Horrifying Double Jaw Surgery Is The Next Big Cosmetic Surgery Trend In Korea


South Korea, the country with the highest per capita rate of plastic surgery procedures in the world, has made headlines yet again, this time for an extremely controversial beauty fad that involves realigning the upper and lower jaw bones in an attempt to dramatically reshape the face. Known as double-jaw surgery, the procedure made the unexpected jump in South Korea from a means of correcting facial deformities to a cosmetic surgery trend after several celebrities publicly endorsed the procedure, claiming the drastic surgery represented a “turning point” in their lives.

A billboard advertisement for double jaw surgery in South Korea:

While plastic surgeons promoting the horrifying procedure in South Korea are probably making loads of money off of celebrity endorsements, those doctors who are actually concerned about the well-being of their patients have condemned the surgery as dangerous and unnecessary. According to one dentistry professor, “This surgery alters your look far more dramatically than, say, Botox or a nose job because it changes your entire facial bone structure. But it’s a very complex, potentially dangerous surgery…it’s disturbing to see people with no real dental flaws daring to go through with it just to have a small, pretty face.” Needless to say, double-jaw surgery should not be promoted as a cosmetic procedure, in South Korea or anywhere.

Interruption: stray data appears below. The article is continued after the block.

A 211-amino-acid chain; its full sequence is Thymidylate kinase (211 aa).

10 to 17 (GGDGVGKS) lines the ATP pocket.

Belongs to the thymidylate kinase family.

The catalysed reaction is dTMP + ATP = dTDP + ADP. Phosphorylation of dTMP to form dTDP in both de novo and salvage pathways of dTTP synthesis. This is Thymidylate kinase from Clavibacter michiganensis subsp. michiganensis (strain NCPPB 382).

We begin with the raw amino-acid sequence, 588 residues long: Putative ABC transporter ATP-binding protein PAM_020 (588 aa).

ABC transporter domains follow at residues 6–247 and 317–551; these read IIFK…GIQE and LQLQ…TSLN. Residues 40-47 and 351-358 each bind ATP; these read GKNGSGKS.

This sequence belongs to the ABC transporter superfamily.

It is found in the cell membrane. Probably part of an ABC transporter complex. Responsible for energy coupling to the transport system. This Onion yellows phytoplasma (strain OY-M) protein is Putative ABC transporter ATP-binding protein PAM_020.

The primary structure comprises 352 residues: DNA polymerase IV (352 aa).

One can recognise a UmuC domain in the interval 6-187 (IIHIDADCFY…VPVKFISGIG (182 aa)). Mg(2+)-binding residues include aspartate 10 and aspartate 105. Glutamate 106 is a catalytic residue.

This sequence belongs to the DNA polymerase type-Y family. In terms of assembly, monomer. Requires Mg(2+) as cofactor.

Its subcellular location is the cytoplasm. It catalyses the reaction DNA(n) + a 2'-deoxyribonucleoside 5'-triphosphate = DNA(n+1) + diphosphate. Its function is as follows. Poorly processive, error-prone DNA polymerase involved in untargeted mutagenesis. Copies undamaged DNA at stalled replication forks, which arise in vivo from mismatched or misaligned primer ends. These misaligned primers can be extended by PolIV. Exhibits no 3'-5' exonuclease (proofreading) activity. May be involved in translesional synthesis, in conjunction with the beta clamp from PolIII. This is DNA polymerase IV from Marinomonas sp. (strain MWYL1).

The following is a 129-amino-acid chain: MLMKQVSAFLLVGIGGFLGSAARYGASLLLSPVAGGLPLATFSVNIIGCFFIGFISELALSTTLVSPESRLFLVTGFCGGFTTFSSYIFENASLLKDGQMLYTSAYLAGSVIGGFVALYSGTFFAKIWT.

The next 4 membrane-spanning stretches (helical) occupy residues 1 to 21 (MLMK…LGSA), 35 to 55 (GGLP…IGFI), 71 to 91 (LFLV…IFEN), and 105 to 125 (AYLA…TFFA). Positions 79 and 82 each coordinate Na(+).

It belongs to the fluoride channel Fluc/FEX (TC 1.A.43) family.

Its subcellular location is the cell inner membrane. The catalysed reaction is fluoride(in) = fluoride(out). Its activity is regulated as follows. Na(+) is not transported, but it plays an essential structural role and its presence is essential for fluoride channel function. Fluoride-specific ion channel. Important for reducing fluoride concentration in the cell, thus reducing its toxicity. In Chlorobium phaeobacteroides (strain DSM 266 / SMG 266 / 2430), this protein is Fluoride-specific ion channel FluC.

For those considering double-jaw surgery, potentially dangerous doesn’t mean possibly causing minor discomfort, bruising, swelling or temporary pain, which is typically the case with Botox and other relatively simple cosmetic procedures. It means the surgery puts you at risk of chronic jaw pain, permanent facial numbness, nerve damage and even paralysis. According to one study, 52% of patients who underwent the cosmetic procedure experienced sensory problems, and some have even lost the ability to smile. And as if that wasn’t disturbing enough, in one case, a 23-year-old woman reportedly committed suicide following double-jaw surgery, after complications left her unable to chew food or stop crying due to damage to her tear duct.

Long story short, if you’re unhappy with the way your face looks, by all means consider following in the footsteps of other South Korean women and get extreme double-jaw surgery. That is, if you don’t mind not ever being able to chew, smile, stop crying, feel your face, perform simple motor skills, or move your body again. But hey, at least you’ll be pretty?


  • avatar Cat says:

    It does cross my mind that one day, these people will have children and their children are not going to look the same as their parents.

  • avatar Riimel says:

    Cat, that’s why Koreans make their daughters to have surgeries from early age.

  • avatar WSW says:

    Xtina s transformation- lipo or gradual weight loss?

  • avatar MUNJI says:

    I had this surgery because I had to for medical reasons. The girl in the ads before picture had the deformity that I had. What they haven’t mentioned is it takes years – you must get braces to fit your teeth into your new jaw, likely your pallett will have to be expanded, and in my case, they accidentally broke my nose when they pulled my upper lip over my eyes to get to my top jaw. This surgery is no joke and I was in the hospital for nearly a week. If someone doesn’t need it, then they’re crazy. My surgery was over $100k. Luckily it was medically necessary and covered.

  • avatar Molly says:

    I don’t think this is a big deal. First of all, it boosts self esteem. Secondly, this is Korean plastic surgery. Not only is beauty extremely important over there, it effects whether or not you get a job – literally. Third, it helps improve plastic surgery technology. I mean, she DOES look a lot better in the second picture. Let’s admit it, even though beauty is in the eye of the beholder.

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